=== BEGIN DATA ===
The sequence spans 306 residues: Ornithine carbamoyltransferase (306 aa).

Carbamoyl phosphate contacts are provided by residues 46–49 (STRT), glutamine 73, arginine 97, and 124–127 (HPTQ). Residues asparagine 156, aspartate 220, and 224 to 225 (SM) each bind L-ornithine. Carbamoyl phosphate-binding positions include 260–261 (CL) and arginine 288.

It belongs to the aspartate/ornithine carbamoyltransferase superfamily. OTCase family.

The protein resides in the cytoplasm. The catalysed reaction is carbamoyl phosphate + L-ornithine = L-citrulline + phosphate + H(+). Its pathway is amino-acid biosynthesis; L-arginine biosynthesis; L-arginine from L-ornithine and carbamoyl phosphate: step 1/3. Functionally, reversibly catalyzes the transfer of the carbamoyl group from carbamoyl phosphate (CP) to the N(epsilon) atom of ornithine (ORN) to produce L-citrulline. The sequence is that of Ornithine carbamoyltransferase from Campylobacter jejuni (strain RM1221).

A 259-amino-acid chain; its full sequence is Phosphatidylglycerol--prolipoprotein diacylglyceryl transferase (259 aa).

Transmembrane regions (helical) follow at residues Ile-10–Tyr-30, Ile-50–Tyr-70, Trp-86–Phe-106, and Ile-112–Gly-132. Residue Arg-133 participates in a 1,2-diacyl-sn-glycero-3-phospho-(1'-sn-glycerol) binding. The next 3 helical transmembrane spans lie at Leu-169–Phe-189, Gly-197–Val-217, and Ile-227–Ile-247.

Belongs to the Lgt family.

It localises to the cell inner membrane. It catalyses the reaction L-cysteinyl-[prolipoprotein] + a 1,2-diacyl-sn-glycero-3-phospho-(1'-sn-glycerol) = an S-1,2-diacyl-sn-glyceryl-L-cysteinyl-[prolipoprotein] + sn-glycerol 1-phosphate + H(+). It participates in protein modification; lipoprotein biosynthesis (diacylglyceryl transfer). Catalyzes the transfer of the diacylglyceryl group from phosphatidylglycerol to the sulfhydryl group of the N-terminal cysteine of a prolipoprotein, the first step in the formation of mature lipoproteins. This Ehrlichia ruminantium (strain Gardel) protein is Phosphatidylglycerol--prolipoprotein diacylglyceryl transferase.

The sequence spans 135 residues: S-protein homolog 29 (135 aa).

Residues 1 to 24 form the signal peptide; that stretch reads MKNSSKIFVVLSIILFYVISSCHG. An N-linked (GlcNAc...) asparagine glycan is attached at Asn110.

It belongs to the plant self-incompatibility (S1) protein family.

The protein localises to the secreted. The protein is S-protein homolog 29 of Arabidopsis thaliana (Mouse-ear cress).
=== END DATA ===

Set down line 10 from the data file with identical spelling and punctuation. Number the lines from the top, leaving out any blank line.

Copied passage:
Residues 1 to 24 form the signal peptide; that stretch reads MKNSSKIFVVLSIILFYVISSCHG. An N-linked (GlcNAc...) asparagine glycan is attached at Asn110.